Sunday, September 19, 2010

Stay Training: Part 1

Griffin and I have been working on stays. A few months ago it seemed like we would never be ready to compete. And now I'm trying to find opportunities to be in a group stay!

We've worked on several different pieces to get to where we are now and we still have more training to get to the point where we are ready to actually compete. Here's a few of the pieces we have been working on.

Frequent Feeding: Step forward to feed, without a marker, after a varied length of time. Over time, the period between feeding increased. The food is not a release. The placement of reinforcer ("Head straight, chin tucked.") inform my dog that he is not getting up.

Consistent Releases: We have a specific way to release from stays. This is always used at the end of stay exercises. I feed after the release. Sometimes we do exercises where I release after variable periods of time. Click (or mark) the release and feed.

Distraction Training: Gradually increase distraction levels. Up to and beyond what is ridiculous and practical. We use a very high rate of reinforcement and lots of repetitions.

Lots of Sit Stays: As Griffin is a dog more likely to lie down from a sit... we mostly work on sit stays.

Starting out of Sight Stays: With a barrier close to the dog's location. Shoulders behind the barrier...return and feed. Behind the barrier and return to feed. Behind and pause and return to feed.

Location Changes: Practice in a variety of locations. If we're practicing at home, vary the location in the room or direction we are facing.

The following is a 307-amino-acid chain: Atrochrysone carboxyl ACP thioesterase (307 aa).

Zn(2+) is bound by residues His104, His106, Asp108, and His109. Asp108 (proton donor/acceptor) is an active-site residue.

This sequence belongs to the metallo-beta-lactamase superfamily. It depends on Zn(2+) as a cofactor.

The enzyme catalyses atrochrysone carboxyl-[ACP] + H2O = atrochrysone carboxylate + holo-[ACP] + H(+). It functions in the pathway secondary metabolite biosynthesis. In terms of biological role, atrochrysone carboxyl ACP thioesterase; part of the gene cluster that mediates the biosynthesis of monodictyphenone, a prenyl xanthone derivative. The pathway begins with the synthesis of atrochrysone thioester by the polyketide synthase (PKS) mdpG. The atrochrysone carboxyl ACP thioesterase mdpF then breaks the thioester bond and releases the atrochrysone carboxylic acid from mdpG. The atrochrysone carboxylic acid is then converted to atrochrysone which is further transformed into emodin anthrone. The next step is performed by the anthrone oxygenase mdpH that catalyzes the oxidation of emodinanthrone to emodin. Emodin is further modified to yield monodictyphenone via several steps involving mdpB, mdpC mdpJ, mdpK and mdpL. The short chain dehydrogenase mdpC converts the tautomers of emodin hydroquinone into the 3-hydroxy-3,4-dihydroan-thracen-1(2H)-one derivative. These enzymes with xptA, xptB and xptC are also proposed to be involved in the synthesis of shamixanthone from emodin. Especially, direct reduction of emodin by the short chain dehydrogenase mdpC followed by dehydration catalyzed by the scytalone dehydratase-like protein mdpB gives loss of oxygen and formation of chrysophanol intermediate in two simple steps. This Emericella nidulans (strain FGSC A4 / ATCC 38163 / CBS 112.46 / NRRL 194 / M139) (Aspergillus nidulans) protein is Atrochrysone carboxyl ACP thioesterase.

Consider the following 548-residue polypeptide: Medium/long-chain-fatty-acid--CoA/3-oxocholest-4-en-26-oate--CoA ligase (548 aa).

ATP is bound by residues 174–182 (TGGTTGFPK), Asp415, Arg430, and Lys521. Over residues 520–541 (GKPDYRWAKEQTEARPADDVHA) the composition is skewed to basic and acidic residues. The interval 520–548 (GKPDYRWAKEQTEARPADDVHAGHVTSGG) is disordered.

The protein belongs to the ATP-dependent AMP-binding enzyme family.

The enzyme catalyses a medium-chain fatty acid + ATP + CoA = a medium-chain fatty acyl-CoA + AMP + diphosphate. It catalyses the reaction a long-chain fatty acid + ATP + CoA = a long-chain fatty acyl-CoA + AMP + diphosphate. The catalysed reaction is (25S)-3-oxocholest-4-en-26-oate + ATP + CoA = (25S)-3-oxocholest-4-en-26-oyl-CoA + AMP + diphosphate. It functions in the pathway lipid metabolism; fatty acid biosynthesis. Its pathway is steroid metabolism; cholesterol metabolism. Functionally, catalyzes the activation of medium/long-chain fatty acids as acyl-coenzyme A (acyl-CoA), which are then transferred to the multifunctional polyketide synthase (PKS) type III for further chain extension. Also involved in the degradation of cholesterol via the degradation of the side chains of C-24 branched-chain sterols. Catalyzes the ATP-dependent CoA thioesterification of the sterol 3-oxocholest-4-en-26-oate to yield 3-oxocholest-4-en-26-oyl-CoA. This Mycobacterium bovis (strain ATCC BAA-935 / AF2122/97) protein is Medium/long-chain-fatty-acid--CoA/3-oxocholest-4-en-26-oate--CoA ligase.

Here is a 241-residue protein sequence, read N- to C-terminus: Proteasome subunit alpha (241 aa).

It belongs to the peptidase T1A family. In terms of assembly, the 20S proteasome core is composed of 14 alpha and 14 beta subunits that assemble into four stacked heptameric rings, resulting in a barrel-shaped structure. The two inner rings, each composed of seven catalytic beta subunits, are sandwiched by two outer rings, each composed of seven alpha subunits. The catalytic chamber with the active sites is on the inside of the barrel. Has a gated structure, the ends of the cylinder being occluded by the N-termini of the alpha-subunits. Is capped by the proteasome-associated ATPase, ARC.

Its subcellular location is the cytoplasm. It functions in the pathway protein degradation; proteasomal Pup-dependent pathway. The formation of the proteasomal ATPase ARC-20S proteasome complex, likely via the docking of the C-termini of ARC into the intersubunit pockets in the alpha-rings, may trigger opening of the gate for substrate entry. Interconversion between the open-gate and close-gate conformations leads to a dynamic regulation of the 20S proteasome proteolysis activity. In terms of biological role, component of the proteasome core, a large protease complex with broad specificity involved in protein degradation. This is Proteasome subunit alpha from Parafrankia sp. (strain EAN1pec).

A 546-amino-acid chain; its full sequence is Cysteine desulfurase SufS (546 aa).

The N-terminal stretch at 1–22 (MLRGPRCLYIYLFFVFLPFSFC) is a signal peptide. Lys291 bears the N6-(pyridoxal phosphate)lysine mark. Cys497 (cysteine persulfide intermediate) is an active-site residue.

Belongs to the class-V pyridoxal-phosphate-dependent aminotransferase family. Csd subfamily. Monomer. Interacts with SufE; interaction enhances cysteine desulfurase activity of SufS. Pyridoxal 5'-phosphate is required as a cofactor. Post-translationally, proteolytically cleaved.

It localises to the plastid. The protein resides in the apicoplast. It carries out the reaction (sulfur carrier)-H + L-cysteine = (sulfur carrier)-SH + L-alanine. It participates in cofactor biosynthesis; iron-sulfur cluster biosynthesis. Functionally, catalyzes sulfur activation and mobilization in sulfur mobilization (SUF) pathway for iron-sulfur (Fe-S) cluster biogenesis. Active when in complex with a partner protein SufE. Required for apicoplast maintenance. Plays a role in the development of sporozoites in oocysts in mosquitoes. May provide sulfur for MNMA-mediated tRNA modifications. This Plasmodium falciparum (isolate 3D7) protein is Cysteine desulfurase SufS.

Watch the Body Language: Early on, Griffin was very alert in his stays. We've been working to shape a more relaxed and comfortable position. I reinforce for anything that looks better. If we were really dedicated, we would do something like the Karen Overall Relxation Protocol. But I'm not quite that dedicated.

Make Stay an Active Position: This sounds like it counters the previous aspect. But I assure you, it does not! During these sessions, I challenge Griffin, but just barely, and reinforce him when I see him shift to the proper position or away from the distraction/challenge. Throughout his training, I reinforce this type of decision.

We're currently doing stays at 1.5 times what is needed for novice. I can go up to 25 steps away. I can be out of sight for 1/4 the Open time. We can have high level distractions (tossed items near by, people walking past, running past, throwing things).

Our next steps will be : increase duration (especially for out of sight stays), increase distraction level, work with other dogs nearby, set ups with other dogs (where dogs "break"), increase handler distance, work in new locations. I know I need to also put "roll onto your hip" on cue and to work on more down stays.

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